Winnfield Receives $1 Million for Pedestrian Infrastructure

Teams from rural communities at work during the Louisiana Rural Complete Streets Summit in October 2022. Photo by Ruthie Losavio/LSU AgCenter. Those attended to represent Winnfield were Shannan Chevallier, LSU AgCenter Agent, Mayor Gerald Hamms, Narvin Powell, Jr., Marcus Connella, District DOTD Representative, Lindley Howell, and Lynne Maloney-Mujica, AICP

Until this year, rural communities in Louisiana had limited options for improving sidewalks. Thanks to recent changes in Louisiana’s Transportation Alternatives Program, Winnfield has received approximately $1 million dollars to improve local pedestrian infrastructure. 

(Barring any unforeseen delays, work could likely begin within the next twelve months. Please read further for more program details.)

The Transportation Alternatives Program (TAP) is a federally funded program administered through the Louisiana Department of Transportation and Development (DOTD) that focuses on creating “complete streets,” which address the needs of all road users, including pedestrians, bicyclists, motorists, and people with disabilities. This includes building safe, accessible sidewalks that connect residents to everyday destinations like schools, grocery stores, parks, and libraries. 

In a state with one of the highest rates of pedestrian fatalities in the nation, this investment will help make transportation safer for residents traveling without a motor vehicle.  Winnfield will use TAP funding for projects including rehabilitating or installing sidewalks, wheelchair ramps and overhead lighting as well as beautification projects along Downtown Mainstreet. This project will also serve for funding high-visibility crosswalks connecting other highly traveled routes to Main Street safely.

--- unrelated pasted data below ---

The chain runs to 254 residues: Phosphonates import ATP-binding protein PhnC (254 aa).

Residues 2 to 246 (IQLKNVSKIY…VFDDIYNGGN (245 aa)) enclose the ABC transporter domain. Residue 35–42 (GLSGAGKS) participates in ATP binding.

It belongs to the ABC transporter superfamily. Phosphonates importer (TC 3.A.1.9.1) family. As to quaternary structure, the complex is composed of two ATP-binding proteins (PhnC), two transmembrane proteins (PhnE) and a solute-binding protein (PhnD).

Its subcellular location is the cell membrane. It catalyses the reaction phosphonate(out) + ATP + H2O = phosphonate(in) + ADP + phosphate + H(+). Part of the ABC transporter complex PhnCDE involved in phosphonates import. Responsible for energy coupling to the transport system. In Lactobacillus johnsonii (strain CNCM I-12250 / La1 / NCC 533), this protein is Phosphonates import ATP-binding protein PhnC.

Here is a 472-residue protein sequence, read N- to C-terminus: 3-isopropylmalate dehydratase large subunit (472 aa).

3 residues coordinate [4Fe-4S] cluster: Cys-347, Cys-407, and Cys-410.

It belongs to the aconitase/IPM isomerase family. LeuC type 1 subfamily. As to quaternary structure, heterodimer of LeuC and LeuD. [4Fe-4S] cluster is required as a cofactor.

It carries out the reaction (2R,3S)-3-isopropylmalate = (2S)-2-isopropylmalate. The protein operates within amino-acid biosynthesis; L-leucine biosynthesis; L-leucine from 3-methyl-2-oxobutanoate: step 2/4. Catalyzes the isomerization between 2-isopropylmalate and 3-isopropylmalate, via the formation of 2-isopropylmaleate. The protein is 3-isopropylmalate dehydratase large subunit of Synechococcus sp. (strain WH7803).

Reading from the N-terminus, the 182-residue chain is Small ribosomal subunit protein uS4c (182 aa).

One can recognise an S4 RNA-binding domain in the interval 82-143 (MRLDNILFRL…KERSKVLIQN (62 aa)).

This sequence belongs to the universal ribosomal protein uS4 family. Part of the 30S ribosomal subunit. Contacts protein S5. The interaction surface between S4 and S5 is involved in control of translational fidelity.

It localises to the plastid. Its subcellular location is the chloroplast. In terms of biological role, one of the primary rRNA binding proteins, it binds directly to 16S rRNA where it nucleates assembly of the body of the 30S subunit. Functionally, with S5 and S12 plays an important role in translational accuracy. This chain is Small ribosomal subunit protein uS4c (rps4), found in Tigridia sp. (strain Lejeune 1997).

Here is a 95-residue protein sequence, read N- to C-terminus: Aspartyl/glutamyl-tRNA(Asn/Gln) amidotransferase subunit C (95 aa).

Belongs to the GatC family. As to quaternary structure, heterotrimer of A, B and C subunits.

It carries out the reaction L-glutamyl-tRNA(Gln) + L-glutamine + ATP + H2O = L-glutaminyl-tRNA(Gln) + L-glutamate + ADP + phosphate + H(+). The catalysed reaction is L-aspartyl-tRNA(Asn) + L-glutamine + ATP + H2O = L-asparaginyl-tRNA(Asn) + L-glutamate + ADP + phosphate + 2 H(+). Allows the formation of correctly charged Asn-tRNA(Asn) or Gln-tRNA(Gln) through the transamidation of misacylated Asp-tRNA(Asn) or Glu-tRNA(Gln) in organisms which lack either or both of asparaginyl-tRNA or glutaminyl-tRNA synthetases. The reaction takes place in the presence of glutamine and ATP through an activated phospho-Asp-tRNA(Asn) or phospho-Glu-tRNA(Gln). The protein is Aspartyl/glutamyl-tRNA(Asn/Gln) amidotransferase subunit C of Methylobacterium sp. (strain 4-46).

“The funding our city will receive is important because rural communities face the same infrastructure needs and challenges as larger cities.  For some of our citizens, walking or bicycling is their only means of transportation. Disabled persons face huge challenges when getting around also.  Streets will become accessible, safe, and secure for all users.  This approach can promote health for all, adding an opportunity to be more physically active, which improves health and overall quality of life,” said Gerald Hamms, Mayor, City of Winnfield.  

Before 2023, communities with fewer than 5,000 residents that received TAP funding had to contribute a 20% cash match in addition to covering Design and Construction Engineering and Inspection (CEI) costs, which average an additional 20% of project costs. This means that in the past, a $500,000 sidewalk project would cost a small town $200,000. 

“With new flexibility allowed in the federal Infrastructure Investment and Jobs Act (IIJA), our LSU AgCenter Healthy Communities team and I worked with the Louisiana Department of Transportation and Development (DOTD) to make TAP a feasible funding option for rural communities,” said Jessica Stroope, LSU AgCenter physical activity specialist. “As a result, DOTD lowered the required construction match from 20% to 5% for communities under 5,000 residents and will no longer charge Design and CEI costs to communities under 50,000 residents. This means that a $500,000 sidewalk project will now cost small towns closer to $25,000.”

Brian Nunes, who oversees TAP in Louisiana, made sure that the new flexibility in the law translated into real change for Louisiana communities. 

“Before we made changes to the match requirements to TAP, rural communities rarely applied. The program was out of reach, and the funds were unspent. During the previous application cycle, we only received two applications from communities of less than 5,000 citizens.  Of those, one was withdrawn and one was ineligible.  Because of the changes and our partnership with LSU AgCenter, during the latest application cycle we received 15 applications from those same smaller communities. Louisiana is now using all federal funding designated for rural communities for the TAP program.  The new flexibility in IIJA has allowed us to address previous equity issues and to reach our rural, distressed, low-income, and transit dependent communities.” 

In October 2022, representatives from Winnfield attended LSU AgCenter Healthy Communities’ Rural Complete Streets Summit. The summit matched communities with mentors, including rotations with program leaders at DOTD, to help rural communities understand and navigate the funding application process. All communities who attended the summit and submitted a TAP application received funding. 

Barring any unforeseen delays, work will likely begin in the next twelve months. Keep your eyes peeled and walking shoes ready for improvements in 2024. For more information, please contact Mayor Gerald Hamms at